Miami Heat coach Erik Spoelstra didn’t always agree with David Fizdale’s suggestions and he joked that he threw him out of his office many times when the two worked together. But Spoelstra always appreciated Fizdale’s mind, viewpoint and ability to challenge him.
Spoelstra is widely considered one of the NBA’s best coaches. He wouldn’t be if not for the influence of the Knicks’ new coach.
“Fiz definitely made me better,” Spoelstra said during a conference call Wednesday afternoon. “We had some epic, legendary fights. We would challenge each other all the time. Fiz was not afraid to share his opinion. I wanted him to challenge me, question things, make me look at things in a different lens. And he constantly did that.
“Because of our friendship we had that type of understanding that we could push boundaries to get the best possible result that we were looking for or to get something different that neither one of us thought. Some of those times were epic arguments. Other staff members would have to step in and thought that we were getting too personal about it. But neither one of us actually viewed it that way. It was more about trying to make each other better.
“Fiz made me a better coach. He thought the game differently than I did, from a different lens and I enjoyed coming to work every single day getting his perspective, which often made me look at things differently.”
Fizdale spent eight years working for Spoelstra as an assistant or associate head coach. Fizdale was a part of the Heat teams that reached four straight NBA Finals and won two titles. But their relationship goes back 21 years when Spoelstra and Fizdale worked together in the Heat’s video department.
Spoelstra said Fizdale isn’t much different. He just has more money now, but the Knicks are richer to have him as their coach.
“You’re going to have an incredibly passionate coach and teacher and motivator,” Spoelstra said. “I think Fiz is one of the best basketball minds out there. He’s extremely creative. He’s got a terrific work ethic to match. He’s a versatile coach. He can show that he’s effective in all the different levels, player development, coaching, player management, X’s and O’s, all of those things.
“I just think he’s very advanced. He’s one of my closest friends, but I say all of that objectively. He’s a very talented basketball mind and coach.”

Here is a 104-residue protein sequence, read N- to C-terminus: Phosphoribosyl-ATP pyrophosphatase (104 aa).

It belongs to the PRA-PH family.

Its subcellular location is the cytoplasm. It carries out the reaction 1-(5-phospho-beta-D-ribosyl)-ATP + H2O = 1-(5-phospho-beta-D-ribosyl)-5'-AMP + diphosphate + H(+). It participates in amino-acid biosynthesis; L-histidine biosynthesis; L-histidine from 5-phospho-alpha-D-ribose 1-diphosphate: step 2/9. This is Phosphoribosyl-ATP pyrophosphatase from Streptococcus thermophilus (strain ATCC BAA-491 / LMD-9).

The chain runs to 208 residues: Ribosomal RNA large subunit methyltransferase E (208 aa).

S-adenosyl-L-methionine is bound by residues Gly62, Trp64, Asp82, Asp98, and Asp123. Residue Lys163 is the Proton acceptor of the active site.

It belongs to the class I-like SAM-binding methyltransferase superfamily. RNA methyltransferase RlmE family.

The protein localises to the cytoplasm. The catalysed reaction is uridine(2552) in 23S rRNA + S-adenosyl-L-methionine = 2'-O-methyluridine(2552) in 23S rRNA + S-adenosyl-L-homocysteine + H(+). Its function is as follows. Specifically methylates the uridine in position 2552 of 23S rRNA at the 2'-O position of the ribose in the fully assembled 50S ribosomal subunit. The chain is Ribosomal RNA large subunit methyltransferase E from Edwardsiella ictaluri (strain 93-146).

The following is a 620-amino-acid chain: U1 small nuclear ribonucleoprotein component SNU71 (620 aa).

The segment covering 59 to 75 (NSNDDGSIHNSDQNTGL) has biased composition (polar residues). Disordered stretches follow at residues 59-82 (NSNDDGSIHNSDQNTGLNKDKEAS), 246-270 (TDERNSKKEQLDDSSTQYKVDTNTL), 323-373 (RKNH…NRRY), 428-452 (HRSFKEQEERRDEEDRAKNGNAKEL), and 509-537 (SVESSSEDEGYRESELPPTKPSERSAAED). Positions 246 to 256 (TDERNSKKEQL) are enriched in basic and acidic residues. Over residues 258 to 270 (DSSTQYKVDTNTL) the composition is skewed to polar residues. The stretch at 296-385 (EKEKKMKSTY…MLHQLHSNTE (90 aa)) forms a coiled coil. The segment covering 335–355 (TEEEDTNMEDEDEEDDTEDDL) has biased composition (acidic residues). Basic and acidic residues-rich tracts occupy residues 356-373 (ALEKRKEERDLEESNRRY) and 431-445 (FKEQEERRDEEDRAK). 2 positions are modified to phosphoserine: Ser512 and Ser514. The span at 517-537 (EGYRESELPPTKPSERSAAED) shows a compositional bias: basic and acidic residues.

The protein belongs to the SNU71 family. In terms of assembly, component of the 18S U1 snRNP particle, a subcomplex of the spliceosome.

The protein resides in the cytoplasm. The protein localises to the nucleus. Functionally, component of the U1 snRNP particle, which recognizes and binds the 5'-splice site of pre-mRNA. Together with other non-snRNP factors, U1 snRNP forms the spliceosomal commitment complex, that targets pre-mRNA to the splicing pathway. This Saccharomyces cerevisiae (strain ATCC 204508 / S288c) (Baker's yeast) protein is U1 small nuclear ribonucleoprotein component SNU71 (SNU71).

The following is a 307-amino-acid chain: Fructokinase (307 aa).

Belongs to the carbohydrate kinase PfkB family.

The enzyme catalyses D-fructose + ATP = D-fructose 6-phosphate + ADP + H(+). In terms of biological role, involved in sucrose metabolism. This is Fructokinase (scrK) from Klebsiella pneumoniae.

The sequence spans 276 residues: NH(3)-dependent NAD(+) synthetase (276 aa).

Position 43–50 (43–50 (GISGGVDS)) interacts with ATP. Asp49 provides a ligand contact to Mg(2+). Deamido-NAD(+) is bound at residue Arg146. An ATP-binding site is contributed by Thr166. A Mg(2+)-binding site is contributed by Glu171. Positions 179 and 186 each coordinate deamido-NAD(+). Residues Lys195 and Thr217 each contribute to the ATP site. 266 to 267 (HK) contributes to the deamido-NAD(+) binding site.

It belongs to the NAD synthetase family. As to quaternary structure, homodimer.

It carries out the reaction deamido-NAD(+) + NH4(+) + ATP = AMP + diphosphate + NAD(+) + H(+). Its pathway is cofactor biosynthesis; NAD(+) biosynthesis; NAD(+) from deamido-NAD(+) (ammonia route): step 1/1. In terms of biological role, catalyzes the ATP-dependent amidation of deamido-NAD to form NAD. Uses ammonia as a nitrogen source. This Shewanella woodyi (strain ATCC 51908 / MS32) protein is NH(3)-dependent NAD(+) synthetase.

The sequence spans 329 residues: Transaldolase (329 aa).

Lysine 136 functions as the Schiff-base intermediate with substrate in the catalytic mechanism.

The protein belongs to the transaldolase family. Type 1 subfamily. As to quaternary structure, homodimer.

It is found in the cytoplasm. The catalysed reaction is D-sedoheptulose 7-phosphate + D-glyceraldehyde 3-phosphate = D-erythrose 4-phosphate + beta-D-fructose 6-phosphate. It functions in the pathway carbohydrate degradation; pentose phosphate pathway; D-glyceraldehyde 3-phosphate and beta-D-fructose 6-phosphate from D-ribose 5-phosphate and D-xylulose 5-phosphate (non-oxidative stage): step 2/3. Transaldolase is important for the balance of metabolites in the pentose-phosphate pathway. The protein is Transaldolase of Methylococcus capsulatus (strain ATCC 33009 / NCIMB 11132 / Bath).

Fizdale has been called a player’s coach. He clashed with Memphis center Marc Gasol, which led to Fizdale being fired just 19 games into this past season. But other superstar players, including LeBron James and Dwyane Wade, have respect and admiration for Fizdale. Spoelstra said it’s because of how selfless Fizdale is.
“He just wants to help guys get better — and players sense that,” Spoelstra said. “Regardless of how much experience you have, how much you’ve been in the league, whatever your background is, if players feel that they can trust you and you really are there just to help and you’ve proven you can help make them better, then players will be all-in with you.
“Fiz has that quality. He’s real. He’s authentic. He’s not going to have a fake personality with one guy to win somebody over. He is who he is. Like or leave him, but he’s there to help you. That’s an endearing quality and players sense that right away. He’ll do anything for staff members, for players and in turn you want to do anything for him.”
One of the reasons the Knicks were drawn to Fizdale was his time spent with the Heat. Team president Pat Riley has created one of the best cultures in the NBA.
The Heat is always stressing defense, player development, conditioning and accountability. The Knicks have been talking about that a lot lately, but they have been come up well short in those areas over the years. Now they have someone who has lived it and they hope Fizdale will bring that to New York.
“We don’t say we do things better or worse than anybody,” Spoelstra said. “We believe in what we do. We’ve adapted over the years as well. We feel very strongly about the culture here at the Miami Heat. It’s a culture of family. So many of us have worked together for those 23 years with Pat and [owner] Mickey [Arison]. We have a culture of consistency, of accountability, of hard work and we hope that our teams are a reflection of that. But it starts with the staff and that continuity and consistency and accountability to our standards.”
Riley was one of the people Knicks executives spoke to about Fizdale. Spoelstra said he would have talked to the Knicks, but there was no need as soon as Riley vouched for Fizdale.
“After you talk to Pat you don’t need to talk to me,” he said. “After you talk to ‘The Godfather’ and he gives the go-ahead you don’t need to talk to anybody else. Shut down all the other interviews. You don’t have to call the references, any of that. You talked to the guy you needed to talk to.”